Land use plans are prepared to guide physical development over a period of time. During the implementation of the plan, a variety of circumstances can lead to a need to revise the plan to reflect changing function or activity on the land, the forces of the market, or improving standards for a variety of land users. This leads to Rezoning which simply means the process of assigning land or property to a different category of restrictions on use and development. For example: from residential use to commercial use and vice versa.
- Building Permits
To ensure that buildings are constructed safely, Ghana requires building permits for all construction activities. Building permits are issued by the local government authority and require that construction plans be reviewed for compliance with building codes, zoning regulations, and environmental laws.
The Local Governance Act, 2016 (Act 936) stipulates in Section 49 that “No physical development shall be carried out in a district without prior approval in the form of written permission granted by the District Planning Authority”. The law further requires that “every person shall, before constructing a building or other structure or undertaking any work, obtain a permit from the District Planning Authority which shall contain such conditions as the District Planning Authority may consider necessary – Act 936.
Development and Planning permit (Building Permit) is the main instrument for controlling or managing physical development. Development permit in this context refers to permits issued in relation to planning and building applications.
Building codes set out the minimum standards and requirements for the design, construction, and maintenance of buildings, while zoning regulations dictate how the land can be used and developed within certain areas.
To obtain a permit, you will need to submit detailed plans and specifications for your project to your Physical Planning Department (formally the town and country planning department) in your district. Attach the land ownership document from Lands Commission. Also attach four copies of architectural and structural drawings, a certified fire report, and an EPA permit to the Building Permit Application Form from the Assembly.
The Physical Planning Unit in the District/Municipal Assembly to which plans have been submitted may in the exercise of its power under the Local Governance Act, 2016 (Act 936), grant the building permit.
Per the National Building Code of 1995, the period of the validity of a building permit shall ordinarily be five years, except that if the work authorized in the permit is not completed within the time stipulated, the Planning Authority may extend the period on application by the applicant or his agent who must be a person in the building design profession.
You can begin construction once your plans are approved and your permit is issued. It is important to obtain a building permit to avoid fines, penalties, or demolishing of completed buildings without a permit.
By ensuring that new buildings are constructed in a safe, sustainable, and environmentally-friendly manner, these building regulations help to promote the health, safety, and well-being of residents and contribute to the overall development of the country.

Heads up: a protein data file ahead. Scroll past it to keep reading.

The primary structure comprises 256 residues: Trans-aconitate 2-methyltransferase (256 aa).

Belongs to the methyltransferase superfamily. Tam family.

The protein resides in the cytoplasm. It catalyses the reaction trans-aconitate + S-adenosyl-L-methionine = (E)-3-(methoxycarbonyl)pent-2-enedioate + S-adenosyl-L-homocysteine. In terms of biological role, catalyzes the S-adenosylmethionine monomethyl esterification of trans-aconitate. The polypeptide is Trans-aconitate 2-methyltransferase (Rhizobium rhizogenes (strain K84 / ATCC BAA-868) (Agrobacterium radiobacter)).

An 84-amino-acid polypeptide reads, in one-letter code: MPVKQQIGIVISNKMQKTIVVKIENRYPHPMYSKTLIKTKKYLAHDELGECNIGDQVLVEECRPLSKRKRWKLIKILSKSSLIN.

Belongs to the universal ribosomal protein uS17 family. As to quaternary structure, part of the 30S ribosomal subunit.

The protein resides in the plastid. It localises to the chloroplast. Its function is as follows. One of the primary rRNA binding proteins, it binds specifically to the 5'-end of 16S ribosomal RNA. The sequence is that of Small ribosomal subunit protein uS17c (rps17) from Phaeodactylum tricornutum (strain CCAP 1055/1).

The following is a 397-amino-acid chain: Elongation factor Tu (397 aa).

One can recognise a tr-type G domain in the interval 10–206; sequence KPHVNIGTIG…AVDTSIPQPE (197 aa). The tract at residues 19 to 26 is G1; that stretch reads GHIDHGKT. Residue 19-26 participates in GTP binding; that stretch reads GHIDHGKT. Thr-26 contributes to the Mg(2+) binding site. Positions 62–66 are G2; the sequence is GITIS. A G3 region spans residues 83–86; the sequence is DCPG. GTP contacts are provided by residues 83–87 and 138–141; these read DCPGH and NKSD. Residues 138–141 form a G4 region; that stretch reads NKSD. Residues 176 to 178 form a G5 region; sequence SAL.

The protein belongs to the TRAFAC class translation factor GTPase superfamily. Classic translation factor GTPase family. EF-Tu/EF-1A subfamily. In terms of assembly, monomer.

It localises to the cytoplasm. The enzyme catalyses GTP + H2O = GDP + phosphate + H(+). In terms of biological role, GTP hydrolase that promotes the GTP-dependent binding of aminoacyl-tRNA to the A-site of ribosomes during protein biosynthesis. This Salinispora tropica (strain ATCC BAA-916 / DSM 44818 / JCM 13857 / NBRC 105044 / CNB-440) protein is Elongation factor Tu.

- Environmental Impact Regulations
Ghana’s Environmental Impact Assessment (EIA) laws require that all major development projects undergo an EIA before they can be approved. The EIA process involves an assessment of the potential environmental impacts of a proposed project and the development of measures to mitigate or avoid these impacts.
One of the key laws governing environmental impact assessments in Ghana is the Environmental Assessment Regulations of 1999, which sets out the requirements for environmental impact assessment studies (EIAs) to be conducted prior to the approval of certain development projects.
The Environmental Assessment Regulations require that an EIA be conducted for any development project that is likely to have significant environmental impacts, such as large-scale construction projects, mining activities, or industrial operations.
In addition to the Environmental Assessment Regulations, other environmental laws in Ghana that impact land use and planning include the Water Resources Commission Act of 1996, which regulates the use and management of water resources, and the Ghana Forest and Wildlife Policy of 2012, which aims to protect and conserve Ghana’s flora, and fauna and to promote the rehabilitation and restoration of degraded landscapes through forest plantation development.
Ghana’s land use and planning laws are critical to ensuring that development projects are carried out sustainably and responsibly that benefit both people and the environment. By understanding the various zoning regulations, building permit requirements, and environmental laws that apply to their projects, developers, and planners can help to ensure that their work aligns with the broader goals of sustainable development and environmental protection.
THE WRITER IS A BARRISTER AND SOLICITOR OF THE SUPREME COURT OF GHANA AND A MEMBER OF ZOE, AKYEA & CO LAW FIRM IN LABONE, ACCRA.
HIS LEGAL INTERESTS INCLUDE BUT ARE NOT LIMITED TO REAL/PROPERTY LAW, CORPORATE AND COMMERCIAL PRACTICE, CONSTRUCTION LAW, AND DISPUTE RESOLUTION.
CONTACT: [email protected]